The learning design for the conference consisted of soliciting text talks/papers from six leading experts who would be attending the conference and distributed these “first speaker inputs”. We invited participants to respond (using email) to the paper, first speakers and other participants. Each topic ran for two weeks of asynchronous discussion, with two topics running simultaneously using listserv and other early email support services.
To expand access, we needed to bridge networks by using human ‘porters’ – ‘unsung heros of the computer revolution’, who manually cut and pasted text messages between various network distributors.
In those early days it was quite easy to solicit “first speakers” as most had no idea what a virtual conference was and many were willing to give it a try. A participant survey of the Bangkok Project gleamed the following comments:
● For me this virtual conference means that I can attend—I would be unable to get the funding to attend the “real” conference.
● It means that I have a permanent record of all dialogue, to which I can easily refer at a later date.
● It means that I can choose when, during the day, I want to “attend” a session.
● It means that I can listen to practitioners and experts in my field discussing the new developments that I am interested in and hope eventually to implement myself.
There have been hundreds of virtual conferences held online since 1992. Now in addition to asynchronous text, live and recorded video, immersive environments, blogging, live and asynchronous video, microblogging and other technologies have been used to bring learning and networking to professionals around the world – without the fiscal and environmental costs of physical attendance.
Here we present two chapters from the forthcoming Right Research: Modelling Sustainable Research Practices in the Anthropocene edited by Geoffrey Rockwell, Chelsea Miya and Oliver Rossier, which offer in-depth case studies of particular online conferences. Below are links to the peer-reviewed manuscript versions of these chapters, stored in the University of Alberta online repository.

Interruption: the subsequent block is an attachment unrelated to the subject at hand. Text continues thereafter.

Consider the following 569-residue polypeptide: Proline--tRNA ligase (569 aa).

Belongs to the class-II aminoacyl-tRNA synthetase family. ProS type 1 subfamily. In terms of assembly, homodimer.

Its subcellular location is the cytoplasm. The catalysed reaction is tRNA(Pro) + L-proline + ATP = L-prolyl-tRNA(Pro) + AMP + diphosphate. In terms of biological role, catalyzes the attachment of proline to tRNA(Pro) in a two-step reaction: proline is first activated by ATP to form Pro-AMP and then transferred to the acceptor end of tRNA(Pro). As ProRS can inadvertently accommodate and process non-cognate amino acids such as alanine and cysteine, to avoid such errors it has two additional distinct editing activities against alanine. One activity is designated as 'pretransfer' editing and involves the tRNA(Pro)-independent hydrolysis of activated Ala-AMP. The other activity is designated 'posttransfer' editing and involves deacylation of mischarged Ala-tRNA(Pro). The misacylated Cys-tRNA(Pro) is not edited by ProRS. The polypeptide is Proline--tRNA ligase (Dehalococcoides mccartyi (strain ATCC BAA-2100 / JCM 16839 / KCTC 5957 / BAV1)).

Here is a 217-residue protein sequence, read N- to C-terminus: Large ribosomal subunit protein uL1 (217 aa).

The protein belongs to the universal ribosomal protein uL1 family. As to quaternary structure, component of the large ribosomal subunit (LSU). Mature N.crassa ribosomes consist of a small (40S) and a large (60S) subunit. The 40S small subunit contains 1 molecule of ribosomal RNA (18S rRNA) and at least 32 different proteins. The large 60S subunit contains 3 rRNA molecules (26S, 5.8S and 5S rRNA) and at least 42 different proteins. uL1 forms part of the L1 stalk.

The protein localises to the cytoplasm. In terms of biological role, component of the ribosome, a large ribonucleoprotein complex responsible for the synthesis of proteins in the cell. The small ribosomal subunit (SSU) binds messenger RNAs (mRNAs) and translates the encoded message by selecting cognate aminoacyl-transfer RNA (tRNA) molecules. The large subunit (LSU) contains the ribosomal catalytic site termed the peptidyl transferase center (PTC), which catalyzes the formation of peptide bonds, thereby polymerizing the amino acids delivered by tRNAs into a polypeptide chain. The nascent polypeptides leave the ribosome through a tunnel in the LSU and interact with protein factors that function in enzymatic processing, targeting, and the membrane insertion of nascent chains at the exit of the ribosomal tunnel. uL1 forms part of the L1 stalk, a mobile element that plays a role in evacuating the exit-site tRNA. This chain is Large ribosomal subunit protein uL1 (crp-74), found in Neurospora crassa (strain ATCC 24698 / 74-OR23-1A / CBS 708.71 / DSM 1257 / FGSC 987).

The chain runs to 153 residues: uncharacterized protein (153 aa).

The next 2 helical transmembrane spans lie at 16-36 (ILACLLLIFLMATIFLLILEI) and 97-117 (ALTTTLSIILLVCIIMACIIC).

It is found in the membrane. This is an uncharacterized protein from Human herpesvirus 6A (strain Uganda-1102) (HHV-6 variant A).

- ‘Greening’ Academic Gatherings: A Case for Econferences by Geoffrey Rockwell and Oliver Rossier.
Traditional academic conferences that require participants to physically travel between locations have a large environmental footprint. That is why a growing number of researchers believe it is imperative to seek out more sustainable alternatives. This econference case study looks at the “Around the World” virtual conferences organized at the University of Alberta as a model or ‘greenprint’ for hosting successful and sustainable research gatherings without the carbon cost of flying. The success of this online event, with its diverse range of topics and presentation formats (live, pre-recorded, hybrid), shows that the econference format can be adapted to a wide range of needs. Our results show that econferencing, while not without its challenges, is a viable alternative to face-to-face conferencing that can replicate its benefits without the environmental cost. (DOI: https://doi.org/10.7939/r3-g2rw-3n59)
- Online Philosophy Conferences: Their History, Methods, and Benefits by Nick Byrd.
Philosophers have probably been organizing conferences since at least the time of Plato’s academy. More recently, philosophers have brought some of their conferences online. However, the adoption of online philosophy conferences is limited. One might wonder if the reason is that traditional conference models provide goods that online conferences cannot. While this may be true, online conferences outshine traditional conferences in various ways, and at a significantly lower cost. So, one might wonder if the advantages of traditional conferences are outweighed by their significantly higher costs. This paper shares the methods and results the Minds Online conferences of 2015, 2016, and 2017. The evidence suggests that the online philosophy conference model can help philosophers better understand their profession, share the workload of conference organizing, increase representation for underrepresented groups, and reduce their carbon footprint. So, the advantages of traditional conferences might be outweighed by their higher costs after all. (DOI: https://doi.org/10.7939/r3-q6mq-0004)
This series of blog posts is drawn from Right Research: Modelling Sustainable Research Practices in the Anthropocene edited by Geoffrey Rockwell, Chelsea Miya and Oliver Rossier, forthcoming with Open Book Publishers. Explore the other posts here.